Current issue: 54(1)
Under compilation: 54(2)
The pine weevil Hylobius abietis L. is an economically important pest insect that kills high proportions of conifer seedlings in reforestation areas. It is present in conifer forests all over Europe but weevil abundance and risk for damage varies considerably between areas. This study aimed to obtain a useful model for predicting damage risks by analyzing survey data from 292 regular forest plantations in northern Sweden. A model of pine weevil attack was constructed using various site characteristics, including both climatic factors and factors related to forest management activities. The optimal model was rather imprecise but showed that the risk of pine weevil attack can be predicted approximatively with three principal variables: 1) the proportion of seedlings expected to be planted in mineral soil rather than soil covered with duff and debris, 2) age of clear-cut at the time of planting, and 3) calculated temperature sum at the location. The model was constructed using long-run average temperature sums for epoch 2010, and so effects of climate change can be inferred from the model by adjustment to future epochs. Increased damage risks with a warmer climate are strongly indicated by the model. Effects of a warmer climate on the geographical distribution and abundance of the pine weevil are also discussed. The new tool to better estimate the risk of damage should provide a basis for foresters in their choice of countermeasures against pine weevil damage in northern Europe.
Britain has the smaller proportion of woodland than almost any other country in Europe. During the two World Wars strategic considerations led to an examination of the adequacy of the national forest resources. A Forestry Commision was set up and the state started to promote the expansion of forestry. In the second war-time examination of the national forest policy, the Forestry Commision set an aim that after 50 years there would be about 5 million acres of productive woodland. However, the aim was not reached. During the Second World War there was large inroads into the remaining growing stock. The post-war policy recognized a need to new emphasis to reforestation, and two Forestry Acts were enacted in 1945 and 1947 to speed up the planting program.
In 1947 there was 3,448,362 acres of forests in blocks of five acres or over, and 184,000 acres in smaller woods. 82% of these were owned by private forest owners. The area of high forests was 1,788,799, coppice 349,994, scrub 496,994, devastated land 151,064 and felled 665,554 acres. The objective is that forestry in Britain should eventually supply about a third of the annual requirement. The 1947 act introduced the Dedication Scheme, which for instance provides grants and loans for the forest owners for forest management work, and states some obligations concerning forestry.
The expansion of forestry was shaped by ideas of national safety in time of war rather than buy achieving profit. Presently, the main economic task is to build up the national forest industry.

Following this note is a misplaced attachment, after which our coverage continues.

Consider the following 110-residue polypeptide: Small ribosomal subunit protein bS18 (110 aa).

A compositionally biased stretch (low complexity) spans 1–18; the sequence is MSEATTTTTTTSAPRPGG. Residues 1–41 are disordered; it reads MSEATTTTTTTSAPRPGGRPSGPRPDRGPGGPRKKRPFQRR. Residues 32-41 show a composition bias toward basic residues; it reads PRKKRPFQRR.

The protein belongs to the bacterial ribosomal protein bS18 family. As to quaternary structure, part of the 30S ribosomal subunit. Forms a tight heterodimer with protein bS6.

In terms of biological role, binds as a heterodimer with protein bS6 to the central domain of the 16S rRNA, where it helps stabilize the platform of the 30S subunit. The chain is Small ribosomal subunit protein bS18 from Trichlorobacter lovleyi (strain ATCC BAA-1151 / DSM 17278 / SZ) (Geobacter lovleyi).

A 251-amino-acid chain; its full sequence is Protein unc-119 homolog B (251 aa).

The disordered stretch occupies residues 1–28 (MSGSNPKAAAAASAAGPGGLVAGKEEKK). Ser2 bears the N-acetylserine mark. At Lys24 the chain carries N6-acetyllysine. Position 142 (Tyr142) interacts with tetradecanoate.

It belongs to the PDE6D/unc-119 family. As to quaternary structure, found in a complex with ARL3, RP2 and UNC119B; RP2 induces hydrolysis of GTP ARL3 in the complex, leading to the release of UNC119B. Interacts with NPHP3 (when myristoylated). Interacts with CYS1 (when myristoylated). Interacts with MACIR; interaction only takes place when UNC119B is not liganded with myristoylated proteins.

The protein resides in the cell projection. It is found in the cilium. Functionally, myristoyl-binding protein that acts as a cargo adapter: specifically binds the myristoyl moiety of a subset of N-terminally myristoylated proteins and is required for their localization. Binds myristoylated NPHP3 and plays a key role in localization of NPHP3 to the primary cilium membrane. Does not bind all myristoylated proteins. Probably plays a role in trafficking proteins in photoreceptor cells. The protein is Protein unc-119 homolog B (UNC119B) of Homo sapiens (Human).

The Acta Forestalia Fennica issue 61 was published in honour of professor Eino Saari’s 60th birthday.
Distribution, biodiversity and reforestation dynamics of the platyphyllous forests in the Northwest European Russia were investigated. Data assembled from 21 landscape regions (250–350 km2 each) show special features of small-leaved lime (Tilia cordata Mill., Norway maple (Acer platanoides L.), mountain elm (Ulmus glabra Mill.) and English oak (Qurecus robur L.) reforestation during the last two decades. New tendencies were found for the taiga areas with natural Norway spruce (Picea abies (L.) H. Karst.) and Scots pine (Pinus sylvestris L.) vegetation. Natural platyphyllous reforestation in cut spruce areas poses as supposed a special question for forest management policy in the relationship to global climate changes. Feasible unsustainability of the common types of succession (Norway spruce - European birch (Betula pendula Roth); Norway spruce - European aspen (Populus tremula L.)) is discussed. Biodiversity of herbs, shrubs and tree species of platyphyllous forests is high and complex and is situated in 4–15 old-growth relics in each landscape region. Low-level genotype heterogeneity of nemoral flora species of such isolated populations is presumed. Special biodiversity conservation regulations are proposed.
The economic analysis is based on computer simulations which covered a seedling rotation and three successive coppice rotations. Calculations were carried out for the four site productivity classes in Eucalyptus globulus plantations. The rotation length that maximized the land expectation value is 12–20 years for seedling rotation and 8–16 years for coppice rotations with discounting rates 2–8%. The mean wood production is over 40 m3/ha/a in the best site class and about 10 m3/ha/a in the poorest class with rotation lengths ranging from 10 to over 20 years. Thinnings increase the wood production and land expectation value by a few percentage points. In areas suitable to Eucalyptus globulus growth, the land expectation value is considerably higher in forestry than in agriculture, except in very poor areas or with very high rate of interest.
The PDF includes an abstract in Finnish.